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ccombine glace fruit and nuts

I’ve already told you about the fruit cake I make with friends each year from a recipe via my mother in law.  It’s one of three I usually make each year, along with a dark fruit cake, and this one, the stained glass window cake.

I first remember eating it as a child when Christine, a visiting friend of my parents, brought one with her.  It was unlike anything I’d ever eaten, and of course seemed incredibly luxurious to us as children, being full of the sorts of fruit and nuts we ate only rarely.

stir in flour and sugar

She gave us the recipe of course, but I don’t remember it being as regular a part of our Christmas tradition as the dark fruit cake, due mainly, I think, to the cost of the ingredients.

As I’ve developed my own Christmas traditions, I’ve made it more often, particularly over the last few years because there are a couple of family members who can’t eat gluten and this cake, with only 115g of flour, is very easy to make gluten-free.  I made the cake this year with half sorghum flour, and a quarter each rice flour and potato flour, but you could substitute any gluten-free flour you prefer.

mix together thoroughly

Even more than the other fruit cakes, this cake is absolutely dependent on the quality of the fruit and nuts you use as there is almost no actual cake, just the tiniest amount of batter to hold the fruit together.  As I mentioned with the previous Christmas cake, I use Australian ingredients when I can, but unfortunately Australian glacé fruit is not available, at least as far as I can find.

press firmly into tins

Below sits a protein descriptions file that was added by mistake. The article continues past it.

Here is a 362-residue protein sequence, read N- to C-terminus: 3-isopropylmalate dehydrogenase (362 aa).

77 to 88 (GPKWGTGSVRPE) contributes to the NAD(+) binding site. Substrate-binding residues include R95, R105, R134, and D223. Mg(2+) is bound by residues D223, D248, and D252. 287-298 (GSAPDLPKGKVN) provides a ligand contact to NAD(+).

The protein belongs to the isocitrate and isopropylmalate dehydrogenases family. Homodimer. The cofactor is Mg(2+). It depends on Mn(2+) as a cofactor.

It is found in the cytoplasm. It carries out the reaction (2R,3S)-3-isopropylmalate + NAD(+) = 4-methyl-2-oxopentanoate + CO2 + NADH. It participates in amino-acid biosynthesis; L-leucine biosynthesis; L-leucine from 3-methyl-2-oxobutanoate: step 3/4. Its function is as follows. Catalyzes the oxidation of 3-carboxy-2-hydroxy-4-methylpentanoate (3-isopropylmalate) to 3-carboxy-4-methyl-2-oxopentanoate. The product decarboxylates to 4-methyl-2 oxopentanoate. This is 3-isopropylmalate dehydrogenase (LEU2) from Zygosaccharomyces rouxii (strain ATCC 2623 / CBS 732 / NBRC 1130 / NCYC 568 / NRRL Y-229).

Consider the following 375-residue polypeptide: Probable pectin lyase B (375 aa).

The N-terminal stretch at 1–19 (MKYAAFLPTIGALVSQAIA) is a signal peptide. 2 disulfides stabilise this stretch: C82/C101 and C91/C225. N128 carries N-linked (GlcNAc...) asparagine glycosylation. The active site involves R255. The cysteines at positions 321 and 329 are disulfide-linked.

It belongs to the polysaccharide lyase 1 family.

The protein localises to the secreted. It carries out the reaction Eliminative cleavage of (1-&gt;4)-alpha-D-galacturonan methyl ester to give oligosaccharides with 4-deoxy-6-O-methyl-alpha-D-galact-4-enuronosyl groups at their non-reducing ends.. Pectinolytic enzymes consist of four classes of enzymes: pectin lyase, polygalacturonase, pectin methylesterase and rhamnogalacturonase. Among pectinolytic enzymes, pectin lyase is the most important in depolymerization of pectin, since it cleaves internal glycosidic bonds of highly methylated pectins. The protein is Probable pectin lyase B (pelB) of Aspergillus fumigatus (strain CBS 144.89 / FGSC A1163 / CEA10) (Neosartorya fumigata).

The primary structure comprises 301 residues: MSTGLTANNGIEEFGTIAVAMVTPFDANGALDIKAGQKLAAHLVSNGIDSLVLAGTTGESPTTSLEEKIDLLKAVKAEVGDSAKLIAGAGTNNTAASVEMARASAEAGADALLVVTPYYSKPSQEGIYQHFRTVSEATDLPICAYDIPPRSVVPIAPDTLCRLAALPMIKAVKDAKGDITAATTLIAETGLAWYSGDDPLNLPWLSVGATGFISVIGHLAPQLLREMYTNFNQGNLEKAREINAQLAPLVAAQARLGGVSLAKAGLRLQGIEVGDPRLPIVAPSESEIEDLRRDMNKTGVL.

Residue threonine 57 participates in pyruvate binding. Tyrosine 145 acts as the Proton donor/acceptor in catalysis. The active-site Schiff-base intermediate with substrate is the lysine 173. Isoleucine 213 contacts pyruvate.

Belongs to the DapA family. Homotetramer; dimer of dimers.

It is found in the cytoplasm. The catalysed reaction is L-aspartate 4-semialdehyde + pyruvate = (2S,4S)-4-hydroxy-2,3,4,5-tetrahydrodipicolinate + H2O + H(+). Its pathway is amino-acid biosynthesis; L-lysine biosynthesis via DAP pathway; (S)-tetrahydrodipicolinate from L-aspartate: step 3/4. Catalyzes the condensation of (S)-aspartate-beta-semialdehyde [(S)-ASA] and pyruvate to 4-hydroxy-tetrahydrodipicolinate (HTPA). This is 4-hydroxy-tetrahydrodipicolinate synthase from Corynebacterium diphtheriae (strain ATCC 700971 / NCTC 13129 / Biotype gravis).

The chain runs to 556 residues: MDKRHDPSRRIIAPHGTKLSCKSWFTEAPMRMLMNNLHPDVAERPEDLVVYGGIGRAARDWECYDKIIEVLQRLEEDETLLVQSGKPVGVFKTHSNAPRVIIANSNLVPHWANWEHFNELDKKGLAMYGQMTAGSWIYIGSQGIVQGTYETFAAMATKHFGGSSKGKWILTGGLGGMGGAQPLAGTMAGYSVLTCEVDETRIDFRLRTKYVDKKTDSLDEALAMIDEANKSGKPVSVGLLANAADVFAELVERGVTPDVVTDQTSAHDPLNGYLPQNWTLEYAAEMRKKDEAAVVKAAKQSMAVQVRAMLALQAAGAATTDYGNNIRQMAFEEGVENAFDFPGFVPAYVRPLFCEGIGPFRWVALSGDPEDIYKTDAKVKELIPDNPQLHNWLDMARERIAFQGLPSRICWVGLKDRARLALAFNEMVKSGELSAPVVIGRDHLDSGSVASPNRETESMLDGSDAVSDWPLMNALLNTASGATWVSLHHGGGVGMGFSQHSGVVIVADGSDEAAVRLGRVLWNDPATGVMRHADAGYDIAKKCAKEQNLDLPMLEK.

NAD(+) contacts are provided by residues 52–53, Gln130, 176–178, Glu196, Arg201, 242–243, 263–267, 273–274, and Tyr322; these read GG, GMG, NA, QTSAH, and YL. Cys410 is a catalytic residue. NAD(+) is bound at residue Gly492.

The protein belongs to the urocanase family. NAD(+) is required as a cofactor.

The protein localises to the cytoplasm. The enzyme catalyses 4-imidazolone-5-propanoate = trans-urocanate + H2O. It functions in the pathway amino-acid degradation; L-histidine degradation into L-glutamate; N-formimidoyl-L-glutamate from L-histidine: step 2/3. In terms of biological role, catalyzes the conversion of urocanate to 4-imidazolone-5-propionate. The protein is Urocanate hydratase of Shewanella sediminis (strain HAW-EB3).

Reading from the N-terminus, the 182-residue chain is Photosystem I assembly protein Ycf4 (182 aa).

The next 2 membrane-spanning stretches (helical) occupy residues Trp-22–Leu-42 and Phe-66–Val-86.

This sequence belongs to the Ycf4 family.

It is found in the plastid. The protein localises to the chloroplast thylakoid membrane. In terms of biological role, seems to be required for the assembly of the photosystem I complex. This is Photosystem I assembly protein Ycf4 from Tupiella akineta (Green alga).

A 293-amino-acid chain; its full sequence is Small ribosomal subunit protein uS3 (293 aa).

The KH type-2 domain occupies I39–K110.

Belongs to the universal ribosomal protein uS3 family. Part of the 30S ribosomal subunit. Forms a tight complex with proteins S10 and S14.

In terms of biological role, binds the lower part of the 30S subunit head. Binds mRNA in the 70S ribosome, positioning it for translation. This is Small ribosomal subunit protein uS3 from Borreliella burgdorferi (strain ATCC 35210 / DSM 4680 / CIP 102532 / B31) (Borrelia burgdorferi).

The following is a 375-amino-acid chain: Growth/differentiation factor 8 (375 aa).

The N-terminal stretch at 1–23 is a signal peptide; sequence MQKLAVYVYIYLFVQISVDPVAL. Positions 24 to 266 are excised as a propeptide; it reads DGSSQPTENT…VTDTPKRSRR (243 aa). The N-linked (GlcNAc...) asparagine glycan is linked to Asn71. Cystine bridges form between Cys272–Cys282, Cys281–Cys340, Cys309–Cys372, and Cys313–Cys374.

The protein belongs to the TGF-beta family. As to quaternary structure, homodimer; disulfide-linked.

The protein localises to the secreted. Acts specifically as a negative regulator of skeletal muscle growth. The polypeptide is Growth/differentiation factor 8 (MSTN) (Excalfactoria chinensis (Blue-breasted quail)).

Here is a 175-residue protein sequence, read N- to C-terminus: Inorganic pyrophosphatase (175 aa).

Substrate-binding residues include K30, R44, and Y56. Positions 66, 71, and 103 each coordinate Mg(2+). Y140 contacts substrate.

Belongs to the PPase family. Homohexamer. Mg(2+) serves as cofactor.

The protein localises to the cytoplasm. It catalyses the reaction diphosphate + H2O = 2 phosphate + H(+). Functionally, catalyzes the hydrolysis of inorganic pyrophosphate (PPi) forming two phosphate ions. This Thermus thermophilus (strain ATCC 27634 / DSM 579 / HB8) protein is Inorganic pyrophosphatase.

And the name?  As you can probably guess, with so much glacé fruit, when you cut this cake thinly you can see the light shining through the slice!

stained glass window cake

Stained glass window cake

  • 225g brazil nuts
  • 300g walnuts
  • 115g glacé cherries
  • 115g glacé pineapple
  • 115g glacé apricots
  • 115g glacé peaches
  • 115g chopped dates
  • 60g mixed peel
  • 75g raisins
  • 75g sultanas
  • 115g plain flour
  • 1/2 tsp baking powder
  • 1/2 tsp salt
  • 150g caster sugar
  • 1 tsp vanilla
  • 125ml brandy
  • 3 eggs

Heat oven to 150C, and grease and line tins with baking paper.  This mixture will make two loaf pans, or two 20cm ring pans, or one round pan and a couple of baby ones if you want to give some away.

Chop glace fruit roughly and combine in a large bowl with all the other fruit and nuts.  Toss through the flour, baking powder, salt and sugar.  Whisk together  the vanilla, brandy and eggs, and stir into the fruit and nuts.  This will not look like a normal cake mixture – it’s basically a bowl of fruit and nuts coated with a thin batter.  Just make sure there are no clumps of loose flour and that all the fruit is coated.

Scrape mixture into pans, pressing down very firmly and tapping the pan to ensure the fruit and nuts fill to the edges of the tin.  Bake for about two hours (small cakes will be about an hour) until firm and the cake mix is cooked, though the fruit will still be very sticky.

Cool in tin on a rack for about 10 min, then turn out, removing the paper immediately (or it will never come off!) and leave on the rack until completely cold.

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